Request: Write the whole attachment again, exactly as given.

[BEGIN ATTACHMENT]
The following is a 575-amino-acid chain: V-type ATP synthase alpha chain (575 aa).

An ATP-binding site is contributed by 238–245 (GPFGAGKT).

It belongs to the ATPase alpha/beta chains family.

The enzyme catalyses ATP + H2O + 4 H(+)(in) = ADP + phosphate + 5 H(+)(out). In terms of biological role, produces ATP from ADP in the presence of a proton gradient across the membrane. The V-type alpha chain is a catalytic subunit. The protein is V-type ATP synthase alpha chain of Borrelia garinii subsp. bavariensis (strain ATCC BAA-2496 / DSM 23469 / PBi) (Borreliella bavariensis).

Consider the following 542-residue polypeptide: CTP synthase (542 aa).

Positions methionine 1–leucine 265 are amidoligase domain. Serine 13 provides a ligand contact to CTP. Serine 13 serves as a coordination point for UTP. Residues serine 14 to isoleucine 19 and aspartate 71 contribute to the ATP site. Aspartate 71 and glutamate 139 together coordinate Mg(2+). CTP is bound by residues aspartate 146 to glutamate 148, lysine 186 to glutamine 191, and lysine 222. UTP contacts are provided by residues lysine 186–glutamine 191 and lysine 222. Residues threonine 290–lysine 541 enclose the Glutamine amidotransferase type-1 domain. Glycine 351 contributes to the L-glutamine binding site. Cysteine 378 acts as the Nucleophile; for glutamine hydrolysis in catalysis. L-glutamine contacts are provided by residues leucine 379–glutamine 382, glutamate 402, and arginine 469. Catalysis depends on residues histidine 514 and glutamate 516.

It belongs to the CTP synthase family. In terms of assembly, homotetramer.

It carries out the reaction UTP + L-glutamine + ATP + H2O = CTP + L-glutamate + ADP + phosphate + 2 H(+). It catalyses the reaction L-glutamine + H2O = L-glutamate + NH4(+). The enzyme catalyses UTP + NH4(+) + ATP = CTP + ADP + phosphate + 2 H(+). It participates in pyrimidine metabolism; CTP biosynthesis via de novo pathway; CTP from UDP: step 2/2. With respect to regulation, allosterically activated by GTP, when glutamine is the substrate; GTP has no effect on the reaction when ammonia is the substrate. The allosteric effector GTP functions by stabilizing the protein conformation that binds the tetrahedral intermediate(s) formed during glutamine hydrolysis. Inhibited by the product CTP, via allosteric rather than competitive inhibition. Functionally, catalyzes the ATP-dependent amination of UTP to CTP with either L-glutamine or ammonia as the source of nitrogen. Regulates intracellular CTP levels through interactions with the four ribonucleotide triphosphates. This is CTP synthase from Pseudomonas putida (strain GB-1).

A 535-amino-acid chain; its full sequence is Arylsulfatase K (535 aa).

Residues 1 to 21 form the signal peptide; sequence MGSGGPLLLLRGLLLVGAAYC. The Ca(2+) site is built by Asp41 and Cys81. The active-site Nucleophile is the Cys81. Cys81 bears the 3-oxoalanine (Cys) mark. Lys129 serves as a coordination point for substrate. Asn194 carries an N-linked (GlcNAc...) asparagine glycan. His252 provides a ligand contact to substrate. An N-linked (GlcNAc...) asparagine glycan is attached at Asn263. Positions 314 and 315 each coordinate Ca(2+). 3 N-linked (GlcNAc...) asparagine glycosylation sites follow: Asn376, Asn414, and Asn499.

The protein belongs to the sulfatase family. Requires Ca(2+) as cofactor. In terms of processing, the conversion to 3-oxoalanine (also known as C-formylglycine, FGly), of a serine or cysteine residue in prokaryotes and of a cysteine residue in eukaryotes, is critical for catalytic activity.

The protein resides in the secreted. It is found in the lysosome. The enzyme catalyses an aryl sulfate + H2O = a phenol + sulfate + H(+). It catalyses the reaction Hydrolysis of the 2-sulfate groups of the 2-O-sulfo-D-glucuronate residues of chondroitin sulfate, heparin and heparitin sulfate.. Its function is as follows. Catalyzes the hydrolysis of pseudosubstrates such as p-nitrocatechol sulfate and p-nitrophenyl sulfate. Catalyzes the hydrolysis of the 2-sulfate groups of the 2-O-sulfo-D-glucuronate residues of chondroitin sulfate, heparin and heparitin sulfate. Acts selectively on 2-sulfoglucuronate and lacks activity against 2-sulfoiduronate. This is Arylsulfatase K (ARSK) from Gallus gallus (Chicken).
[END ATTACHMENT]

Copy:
The following is a 575-amino-acid chain: V-type ATP synthase alpha chain (575 aa).

An ATP-binding site is contributed by 238–245 (GPFGAGKT).

It belongs to the ATPase alpha/beta chains family.

The enzyme catalyses ATP + H2O + 4 H(+)(in) = ADP + phosphate + 5 H(+)(out). In terms of biological role, produces ATP from ADP in the presence of a proton gradient across the membrane. The V-type alpha chain is a catalytic subunit. The protein is V-type ATP synthase alpha chain of Borrelia garinii subsp. bavariensis (strain ATCC BAA-2496 / DSM 23469 / PBi) (Borreliella bavariensis).

Consider the following 542-residue polypeptide: CTP synthase (542 aa).

Positions methionine 1–leucine 265 are amidoligase domain. Serine 13 provides a ligand contact to CTP. Serine 13 serves as a coordination point for UTP. Residues serine 14 to isoleucine 19 and aspartate 71 contribute to the ATP site. Aspartate 71 and glutamate 139 together coordinate Mg(2+). CTP is bound by residues aspartate 146 to glutamate 148, lysine 186 to glutamine 191, and lysine 222. UTP contacts are provided by residues lysine 186–glutamine 191 and lysine 222. Residues threonine 290–lysine 541 enclose the Glutamine amidotransferase type-1 domain. Glycine 351 contributes to the L-glutamine binding site. Cysteine 378 acts as the Nucleophile; for glutamine hydrolysis in catalysis. L-glutamine contacts are provided by residues leucine 379–glutamine 382, glutamate 402, and arginine 469. Catalysis depends on residues histidine 514 and glutamate 516.

It belongs to the CTP synthase family. In terms of assembly, homotetramer.

It carries out the reaction UTP + L-glutamine + ATP + H2O = CTP + L-glutamate + ADP + phosphate + 2 H(+). It catalyses the reaction L-glutamine + H2O = L-glutamate + NH4(+). The enzyme catalyses UTP + NH4(+) + ATP = CTP + ADP + phosphate + 2 H(+). It participates in pyrimidine metabolism; CTP biosynthesis via de novo pathway; CTP from UDP: step 2/2. With respect to regulation, allosterically activated by GTP, when glutamine is the substrate; GTP has no effect on the reaction when ammonia is the substrate. The allosteric effector GTP functions by stabilizing the protein conformation that binds the tetrahedral intermediate(s) formed during glutamine hydrolysis. Inhibited by the product CTP, via allosteric rather than competitive inhibition. Functionally, catalyzes the ATP-dependent amination of UTP to CTP with either L-glutamine or ammonia as the source of nitrogen. Regulates intracellular CTP levels through interactions with the four ribonucleotide triphosphates. This is CTP synthase from Pseudomonas putida (strain GB-1).

A 535-amino-acid chain; its full sequence is Arylsulfatase K (535 aa).

Residues 1 to 21 form the signal peptide; sequence MGSGGPLLLLRGLLLVGAAYC. The Ca(2+) site is built by Asp41 and Cys81. The active-site Nucleophile is the Cys81. Cys81 bears the 3-oxoalanine (Cys) mark. Lys129 serves as a coordination point for substrate. Asn194 carries an N-linked (GlcNAc...) asparagine glycan. His252 provides a ligand contact to substrate. An N-linked (GlcNAc...) asparagine glycan is attached at Asn263. Positions 314 and 315 each coordinate Ca(2+). 3 N-linked (GlcNAc...) asparagine glycosylation sites follow: Asn376, Asn414, and Asn499.

The protein belongs to the sulfatase family. Requires Ca(2+) as cofactor. In terms of processing, the conversion to 3-oxoalanine (also known as C-formylglycine, FGly), of a serine or cysteine residue in prokaryotes and of a cysteine residue in eukaryotes, is critical for catalytic activity.

The protein resides in the secreted. It is found in the lysosome. The enzyme catalyses an aryl sulfate + H2O = a phenol + sulfate + H(+). It catalyses the reaction Hydrolysis of the 2-sulfate groups of the 2-O-sulfo-D-glucuronate residues of chondroitin sulfate, heparin and heparitin sulfate.. Its function is as follows. Catalyzes the hydrolysis of pseudosubstrates such as p-nitrocatechol sulfate and p-nitrophenyl sulfate. Catalyzes the hydrolysis of the 2-sulfate groups of the 2-O-sulfo-D-glucuronate residues of chondroitin sulfate, heparin and heparitin sulfate. Acts selectively on 2-sulfoglucuronate and lacks activity against 2-sulfoiduronate. This is Arylsulfatase K (ARSK) from Gallus gallus (Chicken).